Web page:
As the not-technically-adoptive guardian/mother of a 9-year-old girl (it's a long story involving several trips overseas, numerous court appearances, bedbugs and one rat bite), I am hypersensitive to the nuances of the term mother. Most of the time I am simply "Mom." Occasionally, I am "Mommy," but always there is the shadow of the real mother, the one in heaven, the one who is loving, kind, and gentle all of the time. The one who never loses her temper, or gets exasperated when she hears"coming" seven times as bedtime is delayed 20, or 30 minutes longer– the mother who is perfect and can never make a mistake.
Honestly, I know we all lose our tempers with all our children– adopted, birth, foster, step– I've got most of those categories covered. But most of the time we are comparing ourselves to other flesh and blood parents– the birth mom of our step-kids, our own moms, the mothers of our children's friends. Actual human beings who also get exhausted and flare up inappropriately, or curse, or say the dreaded words, "Because I said so!" My first son, the one I knew so intimately because I carried him around everywhere I went for 9 months before he was born, once confided that he and his friend compared notes on which swear words their mothers had said the day before. Interestingly, he never said them to me; they were like rare coins, to be collected and shared, but not spent. I found this comforting– that his friend's mother also swore on occasion, and that he didn't feel the need to shock me with his knowledge.
But, as Mother's Day approaches, and I select and send a card for my own mother, I find myself wondering how I compare to my daughter's image of her own mother– a girl really, only 20 or so when she died. My daughter was a baby. She can't possibly remember her mother, she's just an ideal. So how does she reconcile this angel mom in heaven with my sometimes inconsistent actions? Sometimes I am the good mom who takes her shopping and listens for hours to her fears and concerns, who makes her favorite foods and sleeps in her hospital room for every surgery. Other times I am the bad mom who gets frustrated with the messes a 9 year old can create, who isn't always as patient and kind as she'd like to be, a mother who sometimes even argues with Dad to resolve differences. I think these two Moms can be scary and upsetting for a child who has been told her real mom is an angel in heaven.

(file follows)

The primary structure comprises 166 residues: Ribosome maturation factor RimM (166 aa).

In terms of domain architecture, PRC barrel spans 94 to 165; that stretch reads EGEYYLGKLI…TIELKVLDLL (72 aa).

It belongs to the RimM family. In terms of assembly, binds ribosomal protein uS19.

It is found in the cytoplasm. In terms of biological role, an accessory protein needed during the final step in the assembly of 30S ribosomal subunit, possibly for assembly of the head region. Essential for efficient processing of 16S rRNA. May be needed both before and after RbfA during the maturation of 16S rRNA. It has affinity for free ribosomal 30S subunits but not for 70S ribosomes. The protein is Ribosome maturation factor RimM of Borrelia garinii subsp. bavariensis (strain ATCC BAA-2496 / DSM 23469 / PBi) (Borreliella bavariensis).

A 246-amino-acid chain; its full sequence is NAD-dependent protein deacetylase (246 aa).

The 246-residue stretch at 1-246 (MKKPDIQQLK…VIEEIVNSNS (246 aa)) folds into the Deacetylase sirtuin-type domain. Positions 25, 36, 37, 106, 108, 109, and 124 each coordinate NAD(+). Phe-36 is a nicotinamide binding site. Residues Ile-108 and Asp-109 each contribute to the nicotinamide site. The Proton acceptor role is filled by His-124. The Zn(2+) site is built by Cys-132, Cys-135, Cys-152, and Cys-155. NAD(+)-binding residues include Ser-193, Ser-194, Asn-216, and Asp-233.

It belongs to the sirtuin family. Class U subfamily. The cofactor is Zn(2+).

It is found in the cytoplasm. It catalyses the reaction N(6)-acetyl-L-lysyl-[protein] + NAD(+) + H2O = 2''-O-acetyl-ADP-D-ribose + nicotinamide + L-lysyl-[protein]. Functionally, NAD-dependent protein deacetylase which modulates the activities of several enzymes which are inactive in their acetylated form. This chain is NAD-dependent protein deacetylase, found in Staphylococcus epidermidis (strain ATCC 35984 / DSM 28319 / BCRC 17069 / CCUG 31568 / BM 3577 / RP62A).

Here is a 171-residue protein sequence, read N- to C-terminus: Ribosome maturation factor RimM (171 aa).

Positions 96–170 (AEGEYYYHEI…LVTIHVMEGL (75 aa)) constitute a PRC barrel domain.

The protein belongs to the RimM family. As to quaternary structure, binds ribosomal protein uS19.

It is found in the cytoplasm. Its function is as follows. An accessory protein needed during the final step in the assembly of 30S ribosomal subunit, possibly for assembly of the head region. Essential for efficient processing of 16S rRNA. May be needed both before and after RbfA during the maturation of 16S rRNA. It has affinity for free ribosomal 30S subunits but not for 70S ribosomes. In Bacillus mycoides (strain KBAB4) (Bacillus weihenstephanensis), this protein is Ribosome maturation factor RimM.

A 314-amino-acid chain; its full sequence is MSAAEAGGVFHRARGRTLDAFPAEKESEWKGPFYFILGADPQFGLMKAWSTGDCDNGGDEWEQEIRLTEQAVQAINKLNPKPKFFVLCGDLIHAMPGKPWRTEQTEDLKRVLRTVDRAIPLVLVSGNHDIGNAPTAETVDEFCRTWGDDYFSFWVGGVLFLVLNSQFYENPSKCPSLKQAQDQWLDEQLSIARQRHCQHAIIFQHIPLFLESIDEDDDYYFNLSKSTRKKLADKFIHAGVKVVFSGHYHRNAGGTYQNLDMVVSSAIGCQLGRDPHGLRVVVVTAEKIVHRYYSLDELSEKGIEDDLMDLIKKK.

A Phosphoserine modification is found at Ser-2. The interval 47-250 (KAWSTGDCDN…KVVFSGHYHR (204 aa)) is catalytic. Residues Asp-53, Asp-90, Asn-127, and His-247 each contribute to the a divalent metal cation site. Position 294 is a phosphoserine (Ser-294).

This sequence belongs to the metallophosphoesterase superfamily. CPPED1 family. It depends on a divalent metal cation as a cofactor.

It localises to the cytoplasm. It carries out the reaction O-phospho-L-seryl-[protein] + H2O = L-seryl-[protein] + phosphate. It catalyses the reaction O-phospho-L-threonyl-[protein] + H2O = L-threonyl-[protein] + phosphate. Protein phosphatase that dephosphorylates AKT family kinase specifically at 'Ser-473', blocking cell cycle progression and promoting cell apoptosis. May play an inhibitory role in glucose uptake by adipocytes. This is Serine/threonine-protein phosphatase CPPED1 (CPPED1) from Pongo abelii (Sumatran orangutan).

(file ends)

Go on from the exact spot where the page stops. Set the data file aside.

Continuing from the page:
How can I possibly live up to the ideal mom, and is it even healthy to try? Or is it better, necessary, really, for her to have a mother who is struggling, who doesn't always get it right, but is always trying to be a better person, a better parent– a mother who is more real than her real mom?
Therapists tell me that this is alright, that children need to understand that people can express a variety of emotions, and that it's ok to have these feelings. Children need us to express a range of emotions and even have constructive arguments so they learn that it is okay for them to feel, and argue, and work through differences. This is called Emotional Regulation, and it's important for all children to learn the skills which enable them to deal in a healthy and appropriate manner with a range of emotions.
There are ways to improve our kids' emotional regulation, including labeling the emotions, putting them into words, and connecting the emotions to preceding events. We can also validate our kids' emotions, rather than minimizing them, and provide a nurturing environment where feelings are discussed and accepted, not minimized or denied.
In addition to modeling good behavior, for example, by not overreacting when our own patience is tested, it's important to set limits and to have ground rules which set boundaries so that emotions are expressed within safe limits. One of our ground rules is, "In this house, there is no hitting." That means kids don't hit each other and parents don't spank children. This rule provides a very concrete and crucial foundation for a child who came from an orphanage where physical punishment was used to enforce the rules.
For me, being a mother, in all its forms, has been a lesson in how to be a good person. Having a child's life dependent on me 24/7, 365 days a year, means that I am always trying my best to be a good role model, to do what's best for my children, whether it's eating healthy food or counting to 10 before I react to something outrageous. Do I always get it right? No, but I do usually know when I've made a mistake, and vow to be more patient next time, or spend more time playing games instead of cleaning up.
Being a mother is such a non-stop, round-the-clock job that in some sense it seems silly to carve out one day a year to "celebrate." On the other hand, it's good to have one day in the year when we acknowledge the work of moms. Who could object to a day where adult children are reminded to send thoughtful cards of love, and where my daughter is planning a day at the spa?
By Liz Smith. Liz has worked across the globe for many of the world's best known apparel brands, including Justice, Chico's, Victoria's Secret, and Hanes. She has worked closely with dozens of factories in more than 20 countries to ensure that production is of the highest standard. Liz has managed all aspects of garment production, from design through fabric development to sewing and merchandising - so she knows what it takes to make high-quality apparel. Liz is thrilled to share her knowledge about clothes to help discerning customers choose the finest products.